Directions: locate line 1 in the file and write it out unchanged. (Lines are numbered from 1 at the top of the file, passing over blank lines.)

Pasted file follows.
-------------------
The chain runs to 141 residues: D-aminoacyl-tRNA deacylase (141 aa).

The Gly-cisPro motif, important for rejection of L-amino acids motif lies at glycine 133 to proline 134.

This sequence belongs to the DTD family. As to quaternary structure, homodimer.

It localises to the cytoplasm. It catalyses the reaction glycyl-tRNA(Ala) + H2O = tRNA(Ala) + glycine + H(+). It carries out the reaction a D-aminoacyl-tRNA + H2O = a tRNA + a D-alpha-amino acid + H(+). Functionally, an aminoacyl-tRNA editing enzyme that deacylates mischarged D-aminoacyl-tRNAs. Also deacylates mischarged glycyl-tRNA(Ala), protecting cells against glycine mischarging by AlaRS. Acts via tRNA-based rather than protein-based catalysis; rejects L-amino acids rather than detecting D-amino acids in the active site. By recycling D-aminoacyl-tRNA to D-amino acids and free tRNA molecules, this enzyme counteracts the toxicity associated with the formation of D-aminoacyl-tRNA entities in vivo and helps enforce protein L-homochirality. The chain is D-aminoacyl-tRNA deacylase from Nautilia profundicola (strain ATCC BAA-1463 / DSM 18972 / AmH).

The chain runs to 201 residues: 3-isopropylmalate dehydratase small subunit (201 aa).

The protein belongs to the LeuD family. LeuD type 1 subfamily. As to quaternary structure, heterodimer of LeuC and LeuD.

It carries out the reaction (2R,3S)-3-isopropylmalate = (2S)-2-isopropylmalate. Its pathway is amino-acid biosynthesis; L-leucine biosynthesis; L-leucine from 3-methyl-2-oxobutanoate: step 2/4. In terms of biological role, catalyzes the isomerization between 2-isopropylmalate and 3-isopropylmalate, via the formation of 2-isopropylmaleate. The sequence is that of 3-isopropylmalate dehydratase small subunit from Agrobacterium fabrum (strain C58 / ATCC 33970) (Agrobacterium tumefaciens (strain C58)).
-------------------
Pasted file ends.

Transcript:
The chain runs to 141 residues: D-aminoacyl-tRNA deacylase (141 aa).